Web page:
Adoption ruling 'a beacon of hope'
A High Court decision allowing a de facto couple to adopt has reignited calls for an overhaul of the law so that same-sex couples have the same rights.
Under the Adoption Act 1955, only married couples or individuals may adopt. Individuals in gay, lesbian and de facto heterosexual relationships can adopt, but their partners cannot share the same legal status.
But a decision in the High Court at Wellington this week overturned an earlier ruling preventing the couple from adopting, finding the term "spouses" applies to de facto couples.
"The necessary profile of the applicants, namely that they offer a mother and a father, is achieved," Justices John Wild and Simon France said in the decision.
The ruling applied only to heterosexual couples, although it would break break down a barrier and open the doors for other appeals, they said.
The decision comes nearly 10 years after a Law Commission report recommended adapting the adoption laws to allow both de facto and same-sex couples to adopt, and has reignited calls for the act to be overhauled.
Victoria University senior law lecturer Dean Knight said the question now was whether the courts would extend the ruling to include same-sex relationships.
"The issue needs to be sorted, if not by the courts then by legislative amendment. There are numerous reports and calls for it to be sorted, and it should be expedited."
Green MP Kevin Hague, who is gay, said the decision would be a beacon of hope for many couples who wanted to adopt.
"There will be same-sex couples who will look at this decision and say well, actually, if a broader definition of spouse is going to be applied, then that gives hope to them."
Mr Hague sponsored a bill last year to give gay and lesbian couples the right to adopt. The bill was not drawn in the ballot, and he had since removed it, he said yesterday.
But he was still determined to get the Adoption Act changed to reflect modern values.
"The act is old, 1955, and it sort of fossilises attitudes towards relationships."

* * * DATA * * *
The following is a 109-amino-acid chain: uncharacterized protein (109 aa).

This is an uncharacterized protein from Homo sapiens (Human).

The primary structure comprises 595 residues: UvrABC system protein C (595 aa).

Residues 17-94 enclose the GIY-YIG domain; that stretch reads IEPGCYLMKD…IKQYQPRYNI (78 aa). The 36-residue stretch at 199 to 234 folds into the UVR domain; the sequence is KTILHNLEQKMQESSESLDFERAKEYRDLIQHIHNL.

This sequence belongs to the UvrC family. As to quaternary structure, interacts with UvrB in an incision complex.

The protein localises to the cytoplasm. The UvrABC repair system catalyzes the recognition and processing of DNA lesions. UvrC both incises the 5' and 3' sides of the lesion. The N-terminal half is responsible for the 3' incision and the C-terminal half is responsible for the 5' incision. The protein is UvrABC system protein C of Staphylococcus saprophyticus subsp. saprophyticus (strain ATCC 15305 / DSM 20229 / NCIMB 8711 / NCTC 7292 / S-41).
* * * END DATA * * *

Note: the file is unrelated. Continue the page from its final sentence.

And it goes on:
The law as it was now excluded people, which might mean the best parents for the children involved were not being considered, he said.
The act needed attention beyond the considerations of de facto and same-sex couples' rights.
Justice Minister Simon Power said the implications of the High Court decision would be considered by the Justice Ministry and the attorney-general, and a report would be prepared by Crown Law for both ministers.
But a review of the Adoption Act was not on the agenda, he said.
"The Government has a full work programme, and adoption is not part of it. We won't rule out looking at it in future, but it's not a priority."
Mr Hague said he was working with other parties to come up with a consensus on adoption matters.
The High Court at Wellington's decision dealt with a family of four. The couple have been together for about 10 years. When they met, the woman had an 18-month-old son, conceived using a sperm donor.
The man had been a parent to the son for most of his life, but was not his legal father. The couple have since had a child together. To become the son's legal father, the man could apply as an individual, but that would terminate the mother's legal rights as a parent, meaning that both parents had to apply to adopt the son.
In the decision, Justices John Wild and Simon France said the determining factor of "spouses" was that a committed relationship existed and, after 10 years together, with another child, that was clearly the case.
Lawyers for the Crown told the court it was up to Parliament to decide whether that should be extended to include de facto couples. But the judges pointed to various pieces of legislation, including the Companies Act, in which the word spouse includes de facto partners. All names in the case were suppressed, but the lawyer for the family, Claudia Geiringer, said they were "ecstatic" at the outcome.
The Dominion Post